"Priests should be a little more knowledgeable about the dangers," he said. "They could be easily manipulated. This is a hot-button issue, and church teaching is clear."
But Tom Donovan, 66, of Phoenix, who attends services at the Franciscan Renewal Center, said the bishop's action "creates an issue of conscience for those few priests who signed on, some of the finest clergy I know."
Meyer said the letter is troubling because its reflects a renewed "push for orthodoxy on social and sexual issues."
Donovan added that concerns were raised among church liberals by the bishop's activism on the abortion issue, his reinstatement of the Latin Mass and other issues.
Peggy Roberts, president of No Longer Silent, said the Catholic priests "knew they were sticking their necks out" by signing the declaration.
"I would support them in whatever decision they make, whether to remove their names or not," said Roberts, pastor of Palo Cristi Presbyterian Church in Paradise Valley. "I believe that the message of the Phoenix Declaration is written upon the hearts of those priests and is nothing that the bishop or pope can erase."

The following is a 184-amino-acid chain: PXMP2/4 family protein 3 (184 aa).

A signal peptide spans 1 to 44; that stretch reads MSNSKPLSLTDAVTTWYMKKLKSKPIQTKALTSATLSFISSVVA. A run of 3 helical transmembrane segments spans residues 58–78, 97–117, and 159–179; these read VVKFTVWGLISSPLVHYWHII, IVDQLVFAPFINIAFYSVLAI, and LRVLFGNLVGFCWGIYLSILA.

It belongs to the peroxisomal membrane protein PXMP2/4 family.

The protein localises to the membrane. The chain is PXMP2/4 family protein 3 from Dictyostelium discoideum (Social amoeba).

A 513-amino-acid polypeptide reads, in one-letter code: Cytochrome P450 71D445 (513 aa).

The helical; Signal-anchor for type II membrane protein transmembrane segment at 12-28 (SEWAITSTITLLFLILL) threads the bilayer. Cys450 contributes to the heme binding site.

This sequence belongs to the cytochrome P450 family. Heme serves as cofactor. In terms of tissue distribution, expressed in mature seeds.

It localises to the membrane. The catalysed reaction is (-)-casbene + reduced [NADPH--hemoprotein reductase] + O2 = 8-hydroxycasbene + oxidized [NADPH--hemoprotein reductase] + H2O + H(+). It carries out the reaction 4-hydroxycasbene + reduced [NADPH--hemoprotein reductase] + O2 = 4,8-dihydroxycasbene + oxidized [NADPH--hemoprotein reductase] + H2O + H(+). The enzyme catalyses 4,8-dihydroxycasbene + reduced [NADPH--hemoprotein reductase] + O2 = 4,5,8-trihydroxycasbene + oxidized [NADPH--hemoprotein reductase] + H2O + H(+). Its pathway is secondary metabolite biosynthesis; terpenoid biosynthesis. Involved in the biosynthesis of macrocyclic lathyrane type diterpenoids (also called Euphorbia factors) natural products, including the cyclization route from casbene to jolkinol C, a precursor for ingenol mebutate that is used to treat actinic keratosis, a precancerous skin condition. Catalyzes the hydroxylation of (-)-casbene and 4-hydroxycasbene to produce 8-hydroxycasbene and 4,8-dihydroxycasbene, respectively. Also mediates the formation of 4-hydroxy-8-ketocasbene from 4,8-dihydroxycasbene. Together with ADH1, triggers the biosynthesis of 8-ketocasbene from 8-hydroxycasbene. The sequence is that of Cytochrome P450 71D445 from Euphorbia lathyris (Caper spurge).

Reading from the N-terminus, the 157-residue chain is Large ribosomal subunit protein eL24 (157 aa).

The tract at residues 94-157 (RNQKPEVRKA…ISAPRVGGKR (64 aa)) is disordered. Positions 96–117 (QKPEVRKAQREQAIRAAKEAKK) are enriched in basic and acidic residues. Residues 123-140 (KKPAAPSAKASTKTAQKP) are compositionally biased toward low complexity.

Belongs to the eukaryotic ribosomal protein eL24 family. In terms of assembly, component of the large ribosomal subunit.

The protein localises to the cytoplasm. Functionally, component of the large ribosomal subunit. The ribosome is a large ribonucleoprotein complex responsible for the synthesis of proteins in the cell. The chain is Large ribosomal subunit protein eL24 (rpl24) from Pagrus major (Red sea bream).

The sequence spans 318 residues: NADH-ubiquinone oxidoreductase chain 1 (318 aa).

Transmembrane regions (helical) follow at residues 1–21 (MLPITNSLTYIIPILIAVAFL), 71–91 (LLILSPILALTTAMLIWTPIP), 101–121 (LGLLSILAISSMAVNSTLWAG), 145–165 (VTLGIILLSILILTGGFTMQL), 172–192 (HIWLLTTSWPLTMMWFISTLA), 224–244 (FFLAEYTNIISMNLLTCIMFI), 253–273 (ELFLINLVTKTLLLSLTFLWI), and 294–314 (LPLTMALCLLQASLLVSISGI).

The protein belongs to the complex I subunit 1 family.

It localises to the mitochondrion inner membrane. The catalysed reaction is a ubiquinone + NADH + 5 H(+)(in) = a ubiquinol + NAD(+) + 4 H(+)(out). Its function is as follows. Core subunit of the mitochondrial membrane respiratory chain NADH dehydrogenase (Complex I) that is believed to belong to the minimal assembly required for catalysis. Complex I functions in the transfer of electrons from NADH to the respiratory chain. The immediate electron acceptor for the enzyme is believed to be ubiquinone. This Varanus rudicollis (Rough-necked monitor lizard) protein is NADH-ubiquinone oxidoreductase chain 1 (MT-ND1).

Fletch Wideman, president of the local chapter of P-FLAG, or Parents, Families and Friends of Lesbians and Gays, said the priests "have had nothing but bad flak on this since Olmsted came."
He said only one Protestant denomination, the United Church of Christ, has taken a strong pro-gay stand. The others have taken positions similar to that of the Catholic Church.
Wideman said such positions cause the gay community to respond "to hell with the church, you're really not there for us."
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(Excerpt) Read more at azcentral.com ...
On this list in addition to the 3/31/2004 names is a NEW name: Rev. Nils F. Thompson, OFM, Phoenix
Names that have been removed from the March 31, 2004 List:
L#19--Rev. Scott Brubaker, pastor, St. Bridget, Mesa.
L#25--Rev. Chris Carpenter, pastor, Christ the King, Mesa.
L#87--Rev. Ray Ritari, pastor, St. Matthew, Phoenix.
Names still on the List as of May 6, 2004 @ 4PM:
L#15--Rev. Andre Boulanger, retired.
L#31--Rev. John Cunningham, pastor, St. Mary Magdalene, Gilbert.
L#48--Rev. Hugo Gonzalez, pastor, St. Charles Borromeo, Peoria.
L#63--Rev. Matthew Mampara, associate, St. Mary Magdalene.
L#70--Rev. Vernon Meyer, Sunday associate, St. Patrick, Scottsdale.
L#110-Rev. Nils F. Thompson, OFM, Phoenix [Not yet mentioned in the Press***]
L#113-Rev. Ken Van de Ven, pastor, St. James, Glendale.
L#120-Brother Doug Zlatis of St. Matthew.
Here and following is some info about these names.
The Arizona Republic -- Opinions online print edition
May. 3, 2004 12:00 AM -- Link to the Opinion Article
Regarding the Wednesday article "Don't back gays, bishop tells priests": There are several points that require clarification.